“That was very exciting, and then to [attend] her canonization in Rome in 2006, that was one of the highlights of my career.”

Father Bonke also served as promotor of justice in the 2005 opening of the canonization cause for Bishop Simon Bruté, the first shepherd of the Diocese of Vincennes that later became the Archdiocese of Indianapolis.

“That, too, was a marvelous experience,” Father Bonke recalls. “Being at Emmitsburg [Md.] where Elizabeth Seton, the first American saint, and Bishop Bruté, who was Mother Seton’s spiritual director, both ministered was amazing, unforgettable.”

‘We’ve learned so much from him’

Assisting with saints’ causes. Defending marriages for 24 years. Even offering the invocation three times for the Indianapolis 500—an event Father Bonke has long had a passion for—were all special moments in his priesthood.

But it’s in the relationships he developed serving in parishes—including as a part-time associate pastor and sacramental minister while serving at the Tribunal—that he finds most rewarding.

“I find myself reflecting mostly on the personal relationships that I was able to develop [with parishioners], … experiencing their lives at important moments like baptisms, death, marriages and moments like that,” he says.

Relationships like the one he has with Jack and Mary Kay Leicht and their four children.

Mary Kay was Nativity School’s first grade teacher when Father Bonke became pastor there in 1978. The young couple invited him out to dinner and enjoyed his company.

But in 1979, the couple and priest lost touch. Jack’s job took him and his family around the country and abroad for the better part of 25 years.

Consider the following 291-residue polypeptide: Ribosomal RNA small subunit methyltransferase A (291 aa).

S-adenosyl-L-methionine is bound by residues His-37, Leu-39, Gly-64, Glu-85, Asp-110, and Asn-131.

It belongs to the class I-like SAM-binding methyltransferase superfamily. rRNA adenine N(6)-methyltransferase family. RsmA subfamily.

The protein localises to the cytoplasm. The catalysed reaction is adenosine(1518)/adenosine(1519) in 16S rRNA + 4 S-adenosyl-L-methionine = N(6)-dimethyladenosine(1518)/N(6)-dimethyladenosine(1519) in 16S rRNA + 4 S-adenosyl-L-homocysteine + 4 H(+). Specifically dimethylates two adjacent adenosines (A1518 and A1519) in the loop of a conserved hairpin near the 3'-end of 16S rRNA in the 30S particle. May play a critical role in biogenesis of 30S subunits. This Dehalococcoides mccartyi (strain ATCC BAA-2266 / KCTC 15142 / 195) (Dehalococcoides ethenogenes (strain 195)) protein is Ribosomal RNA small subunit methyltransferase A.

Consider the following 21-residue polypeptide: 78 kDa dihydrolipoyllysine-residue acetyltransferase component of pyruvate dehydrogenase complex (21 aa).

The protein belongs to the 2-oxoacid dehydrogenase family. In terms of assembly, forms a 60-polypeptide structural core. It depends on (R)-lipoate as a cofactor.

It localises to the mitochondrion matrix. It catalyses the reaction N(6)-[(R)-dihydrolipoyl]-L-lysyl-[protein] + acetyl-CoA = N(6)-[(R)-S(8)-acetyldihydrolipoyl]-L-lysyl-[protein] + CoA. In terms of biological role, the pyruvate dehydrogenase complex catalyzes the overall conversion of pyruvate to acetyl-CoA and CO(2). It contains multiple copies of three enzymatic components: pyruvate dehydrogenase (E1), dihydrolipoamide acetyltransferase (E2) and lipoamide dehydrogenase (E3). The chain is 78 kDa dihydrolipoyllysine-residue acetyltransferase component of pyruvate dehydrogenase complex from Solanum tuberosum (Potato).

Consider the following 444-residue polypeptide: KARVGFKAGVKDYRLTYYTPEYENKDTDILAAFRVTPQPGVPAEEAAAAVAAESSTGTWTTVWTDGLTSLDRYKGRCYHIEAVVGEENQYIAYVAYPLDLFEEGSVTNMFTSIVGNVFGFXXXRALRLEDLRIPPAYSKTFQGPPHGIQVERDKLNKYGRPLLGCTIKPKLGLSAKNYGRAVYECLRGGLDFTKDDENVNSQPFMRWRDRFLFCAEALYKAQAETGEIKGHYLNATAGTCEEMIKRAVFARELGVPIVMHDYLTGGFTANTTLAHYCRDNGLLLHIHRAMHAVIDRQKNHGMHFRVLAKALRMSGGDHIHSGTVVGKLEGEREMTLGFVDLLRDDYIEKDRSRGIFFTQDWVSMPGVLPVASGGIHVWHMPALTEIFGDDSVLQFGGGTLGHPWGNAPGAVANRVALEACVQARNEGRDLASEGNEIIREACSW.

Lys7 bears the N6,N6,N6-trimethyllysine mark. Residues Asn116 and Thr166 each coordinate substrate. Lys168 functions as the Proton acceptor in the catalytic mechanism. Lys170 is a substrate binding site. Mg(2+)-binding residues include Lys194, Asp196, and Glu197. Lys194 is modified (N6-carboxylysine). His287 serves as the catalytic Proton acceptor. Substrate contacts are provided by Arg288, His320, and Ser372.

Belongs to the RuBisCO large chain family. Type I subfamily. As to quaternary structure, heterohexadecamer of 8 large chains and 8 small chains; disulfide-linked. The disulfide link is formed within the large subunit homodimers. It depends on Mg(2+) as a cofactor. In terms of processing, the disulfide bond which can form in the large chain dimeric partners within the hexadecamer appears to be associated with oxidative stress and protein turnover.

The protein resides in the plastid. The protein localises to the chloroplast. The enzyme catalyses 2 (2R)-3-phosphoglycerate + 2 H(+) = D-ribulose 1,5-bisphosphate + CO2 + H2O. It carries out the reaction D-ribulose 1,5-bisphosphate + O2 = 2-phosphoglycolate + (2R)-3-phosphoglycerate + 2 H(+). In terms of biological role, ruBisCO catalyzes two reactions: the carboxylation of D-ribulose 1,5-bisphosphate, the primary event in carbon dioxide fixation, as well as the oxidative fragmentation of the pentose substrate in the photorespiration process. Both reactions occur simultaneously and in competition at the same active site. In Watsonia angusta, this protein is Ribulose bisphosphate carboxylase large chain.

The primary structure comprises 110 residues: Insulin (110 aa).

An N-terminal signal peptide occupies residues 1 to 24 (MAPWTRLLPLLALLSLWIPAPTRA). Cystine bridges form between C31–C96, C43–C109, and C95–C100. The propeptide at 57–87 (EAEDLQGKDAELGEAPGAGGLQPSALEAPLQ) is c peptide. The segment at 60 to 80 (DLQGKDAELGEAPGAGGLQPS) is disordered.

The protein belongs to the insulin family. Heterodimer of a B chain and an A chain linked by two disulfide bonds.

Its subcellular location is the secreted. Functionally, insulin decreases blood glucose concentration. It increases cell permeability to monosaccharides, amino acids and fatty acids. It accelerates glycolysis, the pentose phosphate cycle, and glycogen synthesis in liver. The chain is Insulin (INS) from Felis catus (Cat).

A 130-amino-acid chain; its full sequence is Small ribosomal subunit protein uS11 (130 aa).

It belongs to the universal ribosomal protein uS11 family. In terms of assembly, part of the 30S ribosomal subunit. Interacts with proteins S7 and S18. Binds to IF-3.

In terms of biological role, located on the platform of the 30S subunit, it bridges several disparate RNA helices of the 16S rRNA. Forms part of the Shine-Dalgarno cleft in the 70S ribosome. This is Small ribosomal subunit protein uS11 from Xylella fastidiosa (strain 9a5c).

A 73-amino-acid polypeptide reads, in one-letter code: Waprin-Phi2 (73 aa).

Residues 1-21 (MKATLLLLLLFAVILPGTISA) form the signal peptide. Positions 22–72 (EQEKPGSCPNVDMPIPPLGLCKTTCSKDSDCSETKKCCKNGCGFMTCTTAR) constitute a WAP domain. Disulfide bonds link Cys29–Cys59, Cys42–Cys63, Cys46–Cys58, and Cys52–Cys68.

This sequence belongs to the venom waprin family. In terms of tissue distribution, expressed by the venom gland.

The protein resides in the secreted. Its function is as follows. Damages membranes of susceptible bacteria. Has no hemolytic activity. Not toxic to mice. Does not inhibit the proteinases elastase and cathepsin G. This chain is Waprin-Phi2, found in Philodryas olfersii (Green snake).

By 2006, they had returned to Indianapolis and become members of St. Luke the Evangelist Parish—where Father Bonke was providing weekend sacramental assistance.

“We’ve been buddies ever since,” says Mary Kay.

Father Bonke spent time at their house for meals, to watch Indianapolis Colts and Notre Dame football games, for parties.

“He absolutely became one of the family,” says Jack.

“Our kids think so highly of him,” Mary Kay adds, noting that Father Bonke married all four of their children and baptized one of their grandchildren.

“We’ve had friend priests over the years, but not like Father Bonke. We’ve learned so much from his perseverance, his commitment to his faith, his family, his friends. He’s a faithful priest.”

‘God has blessed me!’

Until the shutdown due to the coronavirus began in March, Father Bonke says he spent much of his semi-retirement “working—but on my schedule!”

He continues to help at the Tribunal, and assists with weekend Masses at Christ the King Parish in Indianapolis, where he served as part-time associate pastor from 2007 until his retirement in 2014. He occasionally celebrates weddings, baptisms, funerals, and also Mass at other parishes if needed.

“I’ve kept busy, too busy to take up new hobbies,” he admits. “But making my own schedule has afforded me some time to do some reading and a little bit of travel. I think there are those who would say my social life hasn’t suffered!” he adds with a laugh.

Looking back on his 50 years as a priest, Father Bonke says the journey has been “interesting, full of wonderful experiences and great people along the way—people of real faith and love for their priests.

“I wouldn’t trade it for anything. God has blessed me!”
 

(To learn more about a vocation to the priesthood in the Archdiocese of Indianapolis, visit HearGodsCall.com.)